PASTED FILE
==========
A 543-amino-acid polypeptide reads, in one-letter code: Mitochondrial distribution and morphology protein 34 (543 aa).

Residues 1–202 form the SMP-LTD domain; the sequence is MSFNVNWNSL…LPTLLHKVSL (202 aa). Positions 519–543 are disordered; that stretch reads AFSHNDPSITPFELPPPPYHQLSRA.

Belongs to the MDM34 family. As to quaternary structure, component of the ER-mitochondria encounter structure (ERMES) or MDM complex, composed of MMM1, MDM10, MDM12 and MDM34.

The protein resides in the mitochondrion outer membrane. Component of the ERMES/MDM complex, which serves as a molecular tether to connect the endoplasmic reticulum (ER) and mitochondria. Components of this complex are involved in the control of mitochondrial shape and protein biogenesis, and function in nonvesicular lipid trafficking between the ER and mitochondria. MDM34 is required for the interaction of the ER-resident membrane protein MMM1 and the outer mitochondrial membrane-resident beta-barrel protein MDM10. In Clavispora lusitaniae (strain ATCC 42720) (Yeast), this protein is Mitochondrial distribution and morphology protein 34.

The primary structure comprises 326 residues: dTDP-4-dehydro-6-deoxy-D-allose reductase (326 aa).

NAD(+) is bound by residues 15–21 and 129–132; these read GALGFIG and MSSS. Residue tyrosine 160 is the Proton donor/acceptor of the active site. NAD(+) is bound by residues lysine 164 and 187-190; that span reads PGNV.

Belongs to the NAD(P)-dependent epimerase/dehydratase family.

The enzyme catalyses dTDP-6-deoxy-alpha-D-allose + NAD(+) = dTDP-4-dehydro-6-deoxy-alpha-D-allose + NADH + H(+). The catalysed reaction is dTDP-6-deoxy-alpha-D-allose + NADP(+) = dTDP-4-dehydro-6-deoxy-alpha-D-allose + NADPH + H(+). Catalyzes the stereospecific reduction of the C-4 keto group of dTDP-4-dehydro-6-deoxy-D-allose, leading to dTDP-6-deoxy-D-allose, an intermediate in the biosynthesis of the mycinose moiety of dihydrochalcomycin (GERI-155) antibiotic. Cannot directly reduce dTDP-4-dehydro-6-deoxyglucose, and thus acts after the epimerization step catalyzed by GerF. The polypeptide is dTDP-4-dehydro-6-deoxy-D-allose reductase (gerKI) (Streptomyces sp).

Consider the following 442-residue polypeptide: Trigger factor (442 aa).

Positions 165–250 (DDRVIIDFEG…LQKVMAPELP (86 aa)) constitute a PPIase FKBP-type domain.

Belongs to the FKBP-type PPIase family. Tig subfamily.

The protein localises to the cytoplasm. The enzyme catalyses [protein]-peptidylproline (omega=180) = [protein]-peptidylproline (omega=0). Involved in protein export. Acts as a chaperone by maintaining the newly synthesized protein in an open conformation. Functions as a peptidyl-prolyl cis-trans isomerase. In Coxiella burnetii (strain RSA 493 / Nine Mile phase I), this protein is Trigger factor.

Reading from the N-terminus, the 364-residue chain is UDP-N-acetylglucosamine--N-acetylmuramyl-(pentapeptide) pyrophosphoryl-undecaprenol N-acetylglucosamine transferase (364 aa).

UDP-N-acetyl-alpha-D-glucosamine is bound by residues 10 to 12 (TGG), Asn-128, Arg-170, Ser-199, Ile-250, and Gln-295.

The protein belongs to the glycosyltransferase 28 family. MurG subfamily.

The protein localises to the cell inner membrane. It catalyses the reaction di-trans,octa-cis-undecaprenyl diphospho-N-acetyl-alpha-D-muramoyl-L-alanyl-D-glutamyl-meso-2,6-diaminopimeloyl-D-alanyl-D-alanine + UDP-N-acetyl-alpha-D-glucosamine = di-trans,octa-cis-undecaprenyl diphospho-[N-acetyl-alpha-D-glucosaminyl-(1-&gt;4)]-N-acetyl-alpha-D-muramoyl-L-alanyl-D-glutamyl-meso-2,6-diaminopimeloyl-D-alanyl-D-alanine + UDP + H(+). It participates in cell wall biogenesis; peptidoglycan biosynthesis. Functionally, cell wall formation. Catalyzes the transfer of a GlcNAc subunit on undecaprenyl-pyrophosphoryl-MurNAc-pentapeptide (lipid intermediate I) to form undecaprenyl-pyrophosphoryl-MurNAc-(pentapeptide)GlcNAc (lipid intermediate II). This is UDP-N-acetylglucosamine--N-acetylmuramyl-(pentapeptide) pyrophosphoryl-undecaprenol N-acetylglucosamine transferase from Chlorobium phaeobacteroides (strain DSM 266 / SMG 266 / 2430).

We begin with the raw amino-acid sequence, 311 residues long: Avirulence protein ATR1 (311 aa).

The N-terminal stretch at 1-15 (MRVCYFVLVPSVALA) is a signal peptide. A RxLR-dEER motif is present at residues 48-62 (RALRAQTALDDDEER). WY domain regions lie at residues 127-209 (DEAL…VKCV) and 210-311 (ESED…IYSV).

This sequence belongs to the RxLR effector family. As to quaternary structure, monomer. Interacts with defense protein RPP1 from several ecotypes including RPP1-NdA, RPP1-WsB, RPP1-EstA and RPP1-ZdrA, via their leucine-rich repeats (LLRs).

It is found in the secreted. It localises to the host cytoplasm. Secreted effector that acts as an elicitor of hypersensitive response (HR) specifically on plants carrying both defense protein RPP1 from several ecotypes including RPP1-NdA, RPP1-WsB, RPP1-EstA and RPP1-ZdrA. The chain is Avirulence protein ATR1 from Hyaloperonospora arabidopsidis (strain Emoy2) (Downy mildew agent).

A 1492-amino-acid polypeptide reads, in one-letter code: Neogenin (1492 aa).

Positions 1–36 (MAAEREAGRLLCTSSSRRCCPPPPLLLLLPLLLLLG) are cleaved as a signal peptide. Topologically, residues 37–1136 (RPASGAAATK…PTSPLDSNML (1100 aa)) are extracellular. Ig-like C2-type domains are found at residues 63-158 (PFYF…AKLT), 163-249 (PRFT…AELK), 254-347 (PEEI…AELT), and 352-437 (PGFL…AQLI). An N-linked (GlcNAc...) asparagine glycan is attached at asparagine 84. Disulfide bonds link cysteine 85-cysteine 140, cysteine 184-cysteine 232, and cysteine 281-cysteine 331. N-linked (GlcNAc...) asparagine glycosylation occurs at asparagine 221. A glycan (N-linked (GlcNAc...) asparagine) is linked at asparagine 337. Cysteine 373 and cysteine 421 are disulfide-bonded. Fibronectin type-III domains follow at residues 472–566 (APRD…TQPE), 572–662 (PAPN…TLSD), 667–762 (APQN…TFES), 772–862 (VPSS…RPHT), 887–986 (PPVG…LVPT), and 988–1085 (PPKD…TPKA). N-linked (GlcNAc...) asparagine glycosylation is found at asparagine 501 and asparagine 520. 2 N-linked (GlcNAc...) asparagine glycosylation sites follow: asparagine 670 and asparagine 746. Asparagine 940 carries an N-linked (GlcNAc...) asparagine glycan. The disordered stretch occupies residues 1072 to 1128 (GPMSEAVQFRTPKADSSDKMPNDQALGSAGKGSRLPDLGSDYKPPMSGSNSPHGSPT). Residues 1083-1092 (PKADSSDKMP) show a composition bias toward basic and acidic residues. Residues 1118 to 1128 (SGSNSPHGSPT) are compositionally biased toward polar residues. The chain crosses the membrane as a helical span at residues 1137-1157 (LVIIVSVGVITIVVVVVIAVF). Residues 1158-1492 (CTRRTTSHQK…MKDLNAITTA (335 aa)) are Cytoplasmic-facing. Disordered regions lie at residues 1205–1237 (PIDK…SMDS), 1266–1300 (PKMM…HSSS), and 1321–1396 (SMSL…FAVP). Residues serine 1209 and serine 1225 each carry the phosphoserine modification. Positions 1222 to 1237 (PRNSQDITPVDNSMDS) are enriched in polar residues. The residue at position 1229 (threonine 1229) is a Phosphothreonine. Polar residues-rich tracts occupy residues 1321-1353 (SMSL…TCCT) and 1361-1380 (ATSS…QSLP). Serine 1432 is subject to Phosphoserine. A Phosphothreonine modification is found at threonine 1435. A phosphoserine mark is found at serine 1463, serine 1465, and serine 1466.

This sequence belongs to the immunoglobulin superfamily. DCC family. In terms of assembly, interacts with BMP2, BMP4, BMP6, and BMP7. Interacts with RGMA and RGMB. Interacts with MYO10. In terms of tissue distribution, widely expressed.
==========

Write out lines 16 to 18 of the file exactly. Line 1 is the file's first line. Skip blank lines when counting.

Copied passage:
The protein localises to the cell inner membrane. It catalyses the reaction di-trans,octa-cis-undecaprenyl diphospho-N-acetyl-alpha-D-muramoyl-L-alanyl-D-glutamyl-meso-2,6-diaminopimeloyl-D-alanyl-D-alanine + UDP-N-acetyl-alpha-D-glucosamine = di-trans,octa-cis-undecaprenyl diphospho-[N-acetyl-alpha-D-glucosaminyl-(1-&gt;4)]-N-acetyl-alpha-D-muramoyl-L-alanyl-D-glutamyl-meso-2,6-diaminopimeloyl-D-alanyl-D-alanine + UDP + H(+). It participates in cell wall biogenesis; peptidoglycan biosynthesis. Functionally, cell wall formation. Catalyzes the transfer of a GlcNAc subunit on undecaprenyl-pyrophosphoryl-MurNAc-pentapeptide (lipid intermediate I) to form undecaprenyl-pyrophosphoryl-MurNAc-(pentapeptide)GlcNAc (lipid intermediate II). This is UDP-N-acetylglucosamine--N-acetylmuramyl-(pentapeptide) pyrophosphoryl-undecaprenol N-acetylglucosamine transferase from Chlorobium phaeobacteroides (strain DSM 266 / SMG 266 / 2430).

We begin with the raw amino-acid sequence, 311 residues long: Avirulence protein ATR1 (311 aa).

The N-terminal stretch at 1-15 (MRVCYFVLVPSVALA) is a signal peptide. A RxLR-dEER motif is present at residues 48-62 (RALRAQTALDDDEER). WY domain regions lie at residues 127-209 (DEAL…VKCV) and 210-311 (ESED…IYSV).